Because of the significant amount of time and effort that this approach requires, assessments are conducted as infrequently as possible.

Thankfully, this is pretty rare these days…



Data is pulled from security tools manually on a periodic basis. This data is then aggregated by security staff to provide a view of security posture at that point in time – but only that point in time.

If something catastrophic happened between your most recent assessment and the last one, it could be missed, unless it was still having an affect on the metric.

For instance, a quarterly report might find that a metric has improved slightly compared with last quarter’s report. What it can’t show you is that it plummeted for a week about a month ago and nobody noticed.

Plus, the process is manual, which means that there may be countless human errors hidden in the data analysis.



At this point, the reporting moves from siloed metrics that are limited to single security areas to unified metrics that are the result of correlation across tools and security areas.

These unified metrics are much better able to communicate the posture of the organisation as a whole, as opposed to just measuring the effectiveness of specific tools or the organisation’s ability to manage specific security areas.


Upper Intermediate

This is the automatic and continuous aggregation and correlation of security data to produce unified, up-to-the-minute and reproducible metrics. This is what we call Continuous Controls Monitoring.

This data can be mapped to any framework and segmented however you like. It can also be mapped to the structure of the business, showing you the security posture and risk of specific locations, departments and processes.

Because it’s a tool-based solution rather than a manual one, GRC can be given access to the tool, so they can view and explore the data themselves, speeding up the process and reducing the workload for everyone involved.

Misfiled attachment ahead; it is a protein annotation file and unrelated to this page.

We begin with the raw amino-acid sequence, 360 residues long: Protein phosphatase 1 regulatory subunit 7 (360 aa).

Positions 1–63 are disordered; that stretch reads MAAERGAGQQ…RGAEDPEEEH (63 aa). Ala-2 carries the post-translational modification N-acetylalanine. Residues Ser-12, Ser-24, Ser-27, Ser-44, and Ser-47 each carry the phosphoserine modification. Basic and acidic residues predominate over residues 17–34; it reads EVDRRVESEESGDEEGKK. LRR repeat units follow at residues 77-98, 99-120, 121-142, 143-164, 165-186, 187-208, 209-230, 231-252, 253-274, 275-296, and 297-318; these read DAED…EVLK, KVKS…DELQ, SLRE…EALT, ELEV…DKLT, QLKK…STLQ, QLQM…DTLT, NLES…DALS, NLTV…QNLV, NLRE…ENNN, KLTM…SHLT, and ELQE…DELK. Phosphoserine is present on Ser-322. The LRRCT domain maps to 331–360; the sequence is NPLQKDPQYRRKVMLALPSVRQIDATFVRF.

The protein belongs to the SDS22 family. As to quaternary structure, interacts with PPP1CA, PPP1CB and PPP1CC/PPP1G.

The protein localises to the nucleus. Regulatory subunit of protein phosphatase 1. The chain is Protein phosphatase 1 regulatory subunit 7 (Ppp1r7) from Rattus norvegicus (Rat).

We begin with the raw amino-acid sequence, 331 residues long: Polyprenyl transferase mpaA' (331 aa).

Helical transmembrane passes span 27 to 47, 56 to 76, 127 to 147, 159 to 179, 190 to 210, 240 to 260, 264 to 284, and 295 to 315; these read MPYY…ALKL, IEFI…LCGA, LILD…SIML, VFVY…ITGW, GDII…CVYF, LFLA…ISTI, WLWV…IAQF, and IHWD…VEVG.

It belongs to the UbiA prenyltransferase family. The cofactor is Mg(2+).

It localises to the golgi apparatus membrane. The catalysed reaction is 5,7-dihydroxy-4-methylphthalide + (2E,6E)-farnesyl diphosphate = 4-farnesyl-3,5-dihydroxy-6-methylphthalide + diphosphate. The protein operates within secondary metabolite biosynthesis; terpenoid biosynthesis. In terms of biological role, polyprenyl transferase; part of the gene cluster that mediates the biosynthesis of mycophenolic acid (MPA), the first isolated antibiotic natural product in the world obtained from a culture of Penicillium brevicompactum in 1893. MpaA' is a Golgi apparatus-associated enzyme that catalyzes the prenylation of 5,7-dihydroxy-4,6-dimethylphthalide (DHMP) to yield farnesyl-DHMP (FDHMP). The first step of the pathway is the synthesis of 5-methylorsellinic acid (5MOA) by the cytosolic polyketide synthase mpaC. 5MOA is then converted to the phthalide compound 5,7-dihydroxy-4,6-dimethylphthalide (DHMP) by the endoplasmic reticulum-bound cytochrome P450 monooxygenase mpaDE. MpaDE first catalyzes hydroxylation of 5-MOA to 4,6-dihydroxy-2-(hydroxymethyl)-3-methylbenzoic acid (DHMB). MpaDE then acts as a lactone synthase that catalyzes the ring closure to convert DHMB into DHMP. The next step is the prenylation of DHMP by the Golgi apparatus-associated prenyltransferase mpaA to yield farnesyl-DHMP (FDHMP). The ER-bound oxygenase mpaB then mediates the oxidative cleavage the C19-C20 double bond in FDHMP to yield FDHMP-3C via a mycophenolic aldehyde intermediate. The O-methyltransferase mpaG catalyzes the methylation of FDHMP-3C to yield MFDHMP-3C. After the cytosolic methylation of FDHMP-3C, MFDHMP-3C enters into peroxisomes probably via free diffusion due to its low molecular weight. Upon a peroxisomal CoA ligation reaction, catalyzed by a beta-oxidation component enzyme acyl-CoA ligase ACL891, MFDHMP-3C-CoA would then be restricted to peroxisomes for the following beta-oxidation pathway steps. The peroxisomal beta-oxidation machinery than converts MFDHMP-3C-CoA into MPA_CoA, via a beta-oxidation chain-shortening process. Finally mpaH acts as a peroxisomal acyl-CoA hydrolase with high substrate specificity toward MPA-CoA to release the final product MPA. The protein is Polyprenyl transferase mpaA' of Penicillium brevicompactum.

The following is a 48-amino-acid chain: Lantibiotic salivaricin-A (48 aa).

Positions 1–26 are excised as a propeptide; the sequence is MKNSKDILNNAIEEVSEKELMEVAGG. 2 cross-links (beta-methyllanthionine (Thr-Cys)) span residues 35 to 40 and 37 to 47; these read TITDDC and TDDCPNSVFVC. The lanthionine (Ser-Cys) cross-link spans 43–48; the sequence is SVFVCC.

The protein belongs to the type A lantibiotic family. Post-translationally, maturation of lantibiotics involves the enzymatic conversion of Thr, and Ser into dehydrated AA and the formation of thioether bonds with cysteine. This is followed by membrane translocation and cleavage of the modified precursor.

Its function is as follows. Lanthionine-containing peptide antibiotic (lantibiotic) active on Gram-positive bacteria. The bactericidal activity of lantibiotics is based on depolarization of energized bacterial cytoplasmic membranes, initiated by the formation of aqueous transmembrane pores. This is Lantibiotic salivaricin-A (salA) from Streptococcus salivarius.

Sadly, cybersecurity hasn’t reached this stage of metrics maturity yet.

But when we do, it will mean the integration of predictive capabilities into CCM, so that it can predict where control gaps or policy failures will occur.

Eventually, it may even be able to automate some of the remediation as well.


What level of maturity is acceptable?

Regulators want to see that sufficient security measures are in place, at any point in time.

The metrics you provide need to stand up to scrutiny and be reproducible. Plus, multiple stakeholders are likely to be asking for a wide range of metrics at once.

For these reasons, levels one, two and three in this scale are no longer viable. They don’t give stakeholders the insight they need, they create too much work for the people involved and the data they produce isn’t reliable.

Even if they do work for you right now, they won’t in a year.

If you’re looking for more information on maturing a metrics programme, check out our recent post, Principles for implementing and maturing a security metrics programme.

If you’d like to learn more about how Continuous Controls Monitoring can help you automate and improve metrics production, request a demo with a member of our team. And if you have questions about anything in this post, feel free to get in touch on LinkedIn, Twitter or by email.